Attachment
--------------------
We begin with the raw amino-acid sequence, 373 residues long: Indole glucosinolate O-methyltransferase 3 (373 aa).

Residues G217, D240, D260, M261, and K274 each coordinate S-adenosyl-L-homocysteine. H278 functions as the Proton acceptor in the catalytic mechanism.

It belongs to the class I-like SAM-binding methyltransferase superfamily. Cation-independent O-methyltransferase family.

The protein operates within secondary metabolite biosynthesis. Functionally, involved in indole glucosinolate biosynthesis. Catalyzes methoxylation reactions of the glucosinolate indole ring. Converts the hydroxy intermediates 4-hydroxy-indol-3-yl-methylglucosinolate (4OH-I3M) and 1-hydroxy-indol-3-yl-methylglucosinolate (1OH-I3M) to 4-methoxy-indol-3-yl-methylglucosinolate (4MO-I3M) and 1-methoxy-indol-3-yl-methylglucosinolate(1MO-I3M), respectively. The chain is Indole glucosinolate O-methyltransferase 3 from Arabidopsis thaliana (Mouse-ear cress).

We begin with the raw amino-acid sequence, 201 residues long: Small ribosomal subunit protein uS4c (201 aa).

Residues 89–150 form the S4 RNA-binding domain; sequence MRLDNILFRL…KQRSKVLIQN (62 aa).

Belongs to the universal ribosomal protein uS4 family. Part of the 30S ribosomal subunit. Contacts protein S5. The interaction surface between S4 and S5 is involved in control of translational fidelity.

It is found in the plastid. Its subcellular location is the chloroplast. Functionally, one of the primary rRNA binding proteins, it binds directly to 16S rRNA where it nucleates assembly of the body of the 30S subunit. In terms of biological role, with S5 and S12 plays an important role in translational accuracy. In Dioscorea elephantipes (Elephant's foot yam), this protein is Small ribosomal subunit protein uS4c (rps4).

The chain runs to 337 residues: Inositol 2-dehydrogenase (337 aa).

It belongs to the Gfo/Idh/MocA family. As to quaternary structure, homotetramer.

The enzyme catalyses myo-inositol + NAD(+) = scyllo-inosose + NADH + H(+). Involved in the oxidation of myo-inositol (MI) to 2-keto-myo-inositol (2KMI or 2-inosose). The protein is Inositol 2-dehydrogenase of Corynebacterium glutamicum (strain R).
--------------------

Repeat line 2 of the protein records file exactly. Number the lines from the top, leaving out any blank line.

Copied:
Residues G217, D240, D260, M261, and K274 each coordinate S-adenosyl-L-homocysteine. H278 functions as the Proton acceptor in the catalytic mechanism.